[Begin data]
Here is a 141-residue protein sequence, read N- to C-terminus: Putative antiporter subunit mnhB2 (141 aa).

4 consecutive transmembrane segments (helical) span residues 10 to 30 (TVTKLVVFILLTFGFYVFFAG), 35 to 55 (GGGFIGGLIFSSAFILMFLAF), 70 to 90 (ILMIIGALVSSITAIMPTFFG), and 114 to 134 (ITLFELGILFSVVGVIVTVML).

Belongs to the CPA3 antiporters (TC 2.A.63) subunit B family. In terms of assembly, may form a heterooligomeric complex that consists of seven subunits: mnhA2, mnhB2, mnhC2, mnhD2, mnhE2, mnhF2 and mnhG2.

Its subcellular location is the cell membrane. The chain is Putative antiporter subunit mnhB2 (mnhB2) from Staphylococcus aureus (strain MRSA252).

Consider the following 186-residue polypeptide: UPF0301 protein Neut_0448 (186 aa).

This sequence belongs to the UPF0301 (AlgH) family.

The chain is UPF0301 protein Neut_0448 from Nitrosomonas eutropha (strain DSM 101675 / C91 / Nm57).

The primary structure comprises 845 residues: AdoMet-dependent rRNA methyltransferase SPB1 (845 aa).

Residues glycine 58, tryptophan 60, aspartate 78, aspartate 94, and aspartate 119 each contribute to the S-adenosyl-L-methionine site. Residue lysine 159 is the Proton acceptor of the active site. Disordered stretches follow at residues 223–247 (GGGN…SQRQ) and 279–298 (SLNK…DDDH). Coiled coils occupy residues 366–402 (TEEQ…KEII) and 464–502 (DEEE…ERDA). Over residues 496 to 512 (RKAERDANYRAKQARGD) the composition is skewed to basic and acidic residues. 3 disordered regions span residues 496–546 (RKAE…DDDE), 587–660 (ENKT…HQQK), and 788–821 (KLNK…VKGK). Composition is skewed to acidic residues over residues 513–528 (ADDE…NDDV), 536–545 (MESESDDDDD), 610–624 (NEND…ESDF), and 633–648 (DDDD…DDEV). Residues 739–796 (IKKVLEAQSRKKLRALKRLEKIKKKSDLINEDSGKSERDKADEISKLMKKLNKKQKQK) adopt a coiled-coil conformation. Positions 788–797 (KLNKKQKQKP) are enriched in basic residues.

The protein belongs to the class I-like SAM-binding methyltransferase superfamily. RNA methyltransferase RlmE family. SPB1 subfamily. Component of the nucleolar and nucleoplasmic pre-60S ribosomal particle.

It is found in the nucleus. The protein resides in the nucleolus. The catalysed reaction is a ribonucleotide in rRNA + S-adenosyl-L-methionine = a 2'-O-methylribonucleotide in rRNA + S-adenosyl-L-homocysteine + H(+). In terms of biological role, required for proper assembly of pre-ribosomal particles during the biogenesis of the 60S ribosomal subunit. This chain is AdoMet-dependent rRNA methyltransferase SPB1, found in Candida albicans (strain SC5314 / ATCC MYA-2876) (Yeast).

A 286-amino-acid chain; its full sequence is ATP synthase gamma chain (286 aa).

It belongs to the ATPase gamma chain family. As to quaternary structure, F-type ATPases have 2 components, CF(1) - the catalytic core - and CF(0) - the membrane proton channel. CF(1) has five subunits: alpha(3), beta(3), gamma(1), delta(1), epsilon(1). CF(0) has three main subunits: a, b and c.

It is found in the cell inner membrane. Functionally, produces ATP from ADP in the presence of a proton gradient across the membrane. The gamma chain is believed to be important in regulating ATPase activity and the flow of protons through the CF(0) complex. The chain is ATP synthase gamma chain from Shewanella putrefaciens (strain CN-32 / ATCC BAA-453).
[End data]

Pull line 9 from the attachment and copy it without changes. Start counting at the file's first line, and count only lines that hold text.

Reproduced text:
Residues glycine 58, tryptophan 60, aspartate 78, aspartate 94, and aspartate 119 each contribute to the S-adenosyl-L-methionine site. Residue lysine 159 is the Proton acceptor of the active site. Disordered stretches follow at residues 223–247 (GGGN…SQRQ) and 279–298 (SLNK…DDDH). Coiled coils occupy residues 366–402 (TEEQ…KEII) and 464–502 (DEEE…ERDA). Over residues 496 to 512 (RKAERDANYRAKQARGD) the composition is skewed to basic and acidic residues. 3 disordered regions span residues 496–546 (RKAE…DDDE), 587–660 (ENKT…HQQK), and 788–821 (KLNK…VKGK). Composition is skewed to acidic residues over residues 513–528 (ADDE…NDDV), 536–545 (MESESDDDDD), 610–624 (NEND…ESDF), and 633–648 (DDDD…DDEV). Residues 739–796 (IKKVLEAQSRKKLRALKRLEKIKKKSDLINEDSGKSERDKADEISKLMKKLNKKQKQK) adopt a coiled-coil conformation. Positions 788–797 (KLNKKQKQKP) are enriched in basic residues.